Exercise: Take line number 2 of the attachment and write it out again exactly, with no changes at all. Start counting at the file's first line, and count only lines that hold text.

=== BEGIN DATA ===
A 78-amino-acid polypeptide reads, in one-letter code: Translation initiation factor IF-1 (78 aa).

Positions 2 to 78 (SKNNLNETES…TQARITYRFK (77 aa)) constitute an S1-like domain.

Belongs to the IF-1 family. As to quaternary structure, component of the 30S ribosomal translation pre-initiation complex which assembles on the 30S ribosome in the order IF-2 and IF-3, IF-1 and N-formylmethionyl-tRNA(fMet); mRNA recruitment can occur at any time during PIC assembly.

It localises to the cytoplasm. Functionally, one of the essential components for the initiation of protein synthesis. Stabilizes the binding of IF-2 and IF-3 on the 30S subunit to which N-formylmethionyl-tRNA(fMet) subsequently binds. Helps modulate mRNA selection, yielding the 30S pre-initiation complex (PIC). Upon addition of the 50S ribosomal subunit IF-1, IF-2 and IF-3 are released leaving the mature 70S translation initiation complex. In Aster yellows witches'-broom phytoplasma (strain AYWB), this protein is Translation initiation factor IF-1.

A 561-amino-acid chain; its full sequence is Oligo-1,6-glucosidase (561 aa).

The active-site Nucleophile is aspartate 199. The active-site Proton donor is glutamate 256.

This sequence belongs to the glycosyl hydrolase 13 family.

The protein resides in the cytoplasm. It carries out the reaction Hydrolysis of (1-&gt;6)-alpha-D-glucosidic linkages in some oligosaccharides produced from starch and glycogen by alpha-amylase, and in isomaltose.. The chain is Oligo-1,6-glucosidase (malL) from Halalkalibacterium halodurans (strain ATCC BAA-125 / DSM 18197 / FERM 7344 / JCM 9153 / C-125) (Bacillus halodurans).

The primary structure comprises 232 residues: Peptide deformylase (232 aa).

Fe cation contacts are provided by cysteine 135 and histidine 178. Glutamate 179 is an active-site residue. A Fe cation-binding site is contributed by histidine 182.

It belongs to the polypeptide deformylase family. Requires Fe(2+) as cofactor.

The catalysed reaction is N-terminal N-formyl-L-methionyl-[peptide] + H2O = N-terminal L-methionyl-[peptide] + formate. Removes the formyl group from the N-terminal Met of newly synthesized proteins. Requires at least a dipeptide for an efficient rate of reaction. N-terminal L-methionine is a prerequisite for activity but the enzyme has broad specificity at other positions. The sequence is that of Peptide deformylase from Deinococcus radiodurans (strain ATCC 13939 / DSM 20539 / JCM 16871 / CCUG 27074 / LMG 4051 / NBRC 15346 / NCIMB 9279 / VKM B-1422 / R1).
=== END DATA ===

Positions 2 to 78 (SKNNLNETES…TQARITYRFK (77 aa)) constitute an S1-like domain.